Facebook to be slapped with $5 billion fine for privacy lapses, say reports

Premium: Mark Zuckerberg in front of house committee
Facebook co-founder, Chairman and CEO Mark Zuckerberg testifies before the House Energy and Commerce Committee in the Rayburn House Office Building on Capitol Hill April 11, 2018 in Washington, DC.





The Federal Trade Commission approved an approximately $5 billion settlement with Facebook over the company’s 2018 Cambridge Analytica scandal, a person familiar with the matter told The Wall Street Journal. Several other news outlets separately reported the approval.


The fine represents the largest ever imposed by the FTC against a tech company. Previously, the agency’s largest fine against a tech company came in 2012 when Google agreed to pay a $22.5 million penalty due to its privacy practices. The fine would represent approximately 9% of Facebook’s 2018 revenue.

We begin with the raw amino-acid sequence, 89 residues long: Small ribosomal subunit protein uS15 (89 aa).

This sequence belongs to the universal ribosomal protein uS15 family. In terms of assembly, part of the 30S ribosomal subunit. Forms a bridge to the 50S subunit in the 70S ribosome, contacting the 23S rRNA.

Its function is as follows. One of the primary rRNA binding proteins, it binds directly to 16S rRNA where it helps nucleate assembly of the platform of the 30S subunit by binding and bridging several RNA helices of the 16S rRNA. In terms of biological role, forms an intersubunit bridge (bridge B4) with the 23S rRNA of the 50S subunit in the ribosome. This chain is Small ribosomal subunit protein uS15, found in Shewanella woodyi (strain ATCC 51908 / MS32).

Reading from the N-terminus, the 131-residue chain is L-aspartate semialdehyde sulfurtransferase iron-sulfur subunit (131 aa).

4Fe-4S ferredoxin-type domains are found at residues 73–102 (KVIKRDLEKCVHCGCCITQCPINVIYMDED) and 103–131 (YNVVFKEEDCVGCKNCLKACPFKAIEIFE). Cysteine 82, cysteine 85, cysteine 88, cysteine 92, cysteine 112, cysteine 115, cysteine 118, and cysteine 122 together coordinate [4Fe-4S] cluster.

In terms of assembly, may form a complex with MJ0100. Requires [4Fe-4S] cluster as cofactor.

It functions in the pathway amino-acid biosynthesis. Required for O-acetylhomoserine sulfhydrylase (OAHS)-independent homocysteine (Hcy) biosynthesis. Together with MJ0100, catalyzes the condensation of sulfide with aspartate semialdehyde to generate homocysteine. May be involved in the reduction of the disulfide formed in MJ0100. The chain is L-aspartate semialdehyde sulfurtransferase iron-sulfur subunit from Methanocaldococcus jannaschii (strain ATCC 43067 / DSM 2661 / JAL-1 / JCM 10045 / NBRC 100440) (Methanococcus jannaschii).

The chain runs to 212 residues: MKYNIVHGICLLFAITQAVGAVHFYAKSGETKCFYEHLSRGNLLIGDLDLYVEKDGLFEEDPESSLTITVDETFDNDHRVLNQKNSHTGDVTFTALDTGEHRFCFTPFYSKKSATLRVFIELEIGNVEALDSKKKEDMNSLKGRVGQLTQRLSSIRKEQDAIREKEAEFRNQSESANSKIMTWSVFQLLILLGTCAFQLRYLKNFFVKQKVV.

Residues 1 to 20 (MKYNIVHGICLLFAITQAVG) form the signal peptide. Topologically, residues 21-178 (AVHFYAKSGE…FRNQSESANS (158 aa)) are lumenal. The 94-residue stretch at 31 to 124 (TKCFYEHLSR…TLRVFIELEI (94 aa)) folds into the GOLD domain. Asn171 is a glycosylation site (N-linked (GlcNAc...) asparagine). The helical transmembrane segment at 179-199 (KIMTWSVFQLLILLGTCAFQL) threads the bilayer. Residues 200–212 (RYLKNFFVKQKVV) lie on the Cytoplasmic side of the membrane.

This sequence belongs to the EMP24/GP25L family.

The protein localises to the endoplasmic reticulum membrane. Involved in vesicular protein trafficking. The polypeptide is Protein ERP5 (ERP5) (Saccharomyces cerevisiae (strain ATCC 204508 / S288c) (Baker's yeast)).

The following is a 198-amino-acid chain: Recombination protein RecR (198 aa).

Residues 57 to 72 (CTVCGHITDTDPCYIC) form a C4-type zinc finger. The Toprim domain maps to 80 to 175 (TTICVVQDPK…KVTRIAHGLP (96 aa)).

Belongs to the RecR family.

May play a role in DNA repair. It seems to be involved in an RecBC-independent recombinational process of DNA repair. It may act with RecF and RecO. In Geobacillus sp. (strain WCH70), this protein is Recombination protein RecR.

Facebook took a one-time charge of $3 billion in anticipation of the FTC fine in April in the company’s first-quarter results.

The FTC approved the settlement by a 3-2 vote along party lines with Republicans in favor and Democrats against, and will now be reviewed Department of Justice, the report said.

The FTC and Facebook declined to comment to CNBC.

The FTC began probing Facebook in March 2018 following reports that political consulting firm Cambridge Analytica had accessed the data of 87 million Facebook users. The agency was concerned that Facebook had violated the terms of a 2011 agreement, which required Facebook to give users very clear notifications when their data was being shared with third parties.


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